When it was first launched, Hedvig referred to its system as a “platform.” It’s really more of a connector, providing distributed applications with holistic access to existing storage through a software-defined route, using whatever metaphor the developer wishes to employ: block, file, or object (iSCSI, NSS, SMB, S3, Swift).
“We don’t want applications for OSes to have to conform to our view of the world,” remarks Whiteley. “We want them to be able to consume storage, and then we just want that storage to be software-defined and elastic in nature.”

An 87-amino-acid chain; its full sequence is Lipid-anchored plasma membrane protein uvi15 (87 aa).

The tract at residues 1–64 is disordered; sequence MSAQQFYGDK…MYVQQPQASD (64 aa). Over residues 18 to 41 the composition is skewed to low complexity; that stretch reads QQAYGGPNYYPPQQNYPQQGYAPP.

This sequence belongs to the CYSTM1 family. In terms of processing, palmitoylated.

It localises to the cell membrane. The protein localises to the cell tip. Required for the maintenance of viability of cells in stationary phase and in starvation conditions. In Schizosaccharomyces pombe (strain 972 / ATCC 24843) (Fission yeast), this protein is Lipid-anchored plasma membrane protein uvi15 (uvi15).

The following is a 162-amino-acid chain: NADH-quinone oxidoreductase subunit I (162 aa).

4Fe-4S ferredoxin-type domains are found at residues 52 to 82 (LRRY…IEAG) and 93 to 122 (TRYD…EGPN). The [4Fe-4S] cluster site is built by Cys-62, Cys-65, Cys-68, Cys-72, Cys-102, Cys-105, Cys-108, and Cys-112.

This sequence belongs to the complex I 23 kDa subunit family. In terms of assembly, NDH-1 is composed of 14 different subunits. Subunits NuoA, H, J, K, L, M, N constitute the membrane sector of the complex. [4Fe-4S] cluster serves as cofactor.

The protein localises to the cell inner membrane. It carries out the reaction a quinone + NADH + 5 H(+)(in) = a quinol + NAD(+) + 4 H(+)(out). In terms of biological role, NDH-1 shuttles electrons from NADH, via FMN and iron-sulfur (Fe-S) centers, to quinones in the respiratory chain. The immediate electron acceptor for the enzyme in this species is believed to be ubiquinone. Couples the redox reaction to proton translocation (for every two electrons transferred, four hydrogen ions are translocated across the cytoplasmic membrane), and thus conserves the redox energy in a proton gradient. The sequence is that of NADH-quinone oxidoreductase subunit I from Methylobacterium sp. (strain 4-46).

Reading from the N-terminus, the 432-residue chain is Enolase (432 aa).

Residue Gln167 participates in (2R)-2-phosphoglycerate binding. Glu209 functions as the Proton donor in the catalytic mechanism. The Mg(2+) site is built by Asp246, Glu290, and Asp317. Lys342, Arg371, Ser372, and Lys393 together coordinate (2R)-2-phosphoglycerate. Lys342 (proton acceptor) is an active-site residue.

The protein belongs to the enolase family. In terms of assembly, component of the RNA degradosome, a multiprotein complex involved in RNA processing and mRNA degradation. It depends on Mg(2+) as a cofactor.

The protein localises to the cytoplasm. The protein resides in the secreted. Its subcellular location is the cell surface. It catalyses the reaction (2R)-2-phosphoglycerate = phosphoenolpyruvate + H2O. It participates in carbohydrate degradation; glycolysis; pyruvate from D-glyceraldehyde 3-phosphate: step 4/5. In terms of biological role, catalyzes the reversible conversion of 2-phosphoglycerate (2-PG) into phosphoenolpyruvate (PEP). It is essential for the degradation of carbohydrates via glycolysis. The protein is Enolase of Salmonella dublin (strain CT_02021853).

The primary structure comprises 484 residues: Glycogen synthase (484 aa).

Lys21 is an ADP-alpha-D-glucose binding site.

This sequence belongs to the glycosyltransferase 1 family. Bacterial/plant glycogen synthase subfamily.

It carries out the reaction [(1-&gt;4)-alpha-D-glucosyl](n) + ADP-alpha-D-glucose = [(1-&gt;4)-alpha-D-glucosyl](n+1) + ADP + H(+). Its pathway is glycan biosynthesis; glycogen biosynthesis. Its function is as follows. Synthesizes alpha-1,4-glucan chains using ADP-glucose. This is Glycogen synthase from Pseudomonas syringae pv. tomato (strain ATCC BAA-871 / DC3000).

The architectural issue for Hedvig was twofold: It could have created a kind of uniform API of its own, a “Tower of Babel” which could connect to any type of storage on the backend using its own singular vocabulary. But then, applications would have to be designed specifically, and perhaps exclusively, for Hedvig. Arguably, that would be nice, but it’s difficult for any company to push a self-serving lexicon as a standard in its own right.
The second side of the problem concerns the nature of containers themselves. No, unlike what their title implies, they’re not completely self-contained. Yet the original idea was for them to be detached, or at least “loosely coupled.” The microservices ideal has been that components of programs should only share the minimum data they require to fulfill their primary functions. That implies they shouldn’t be bound to large databases or storage structures outside of themselves.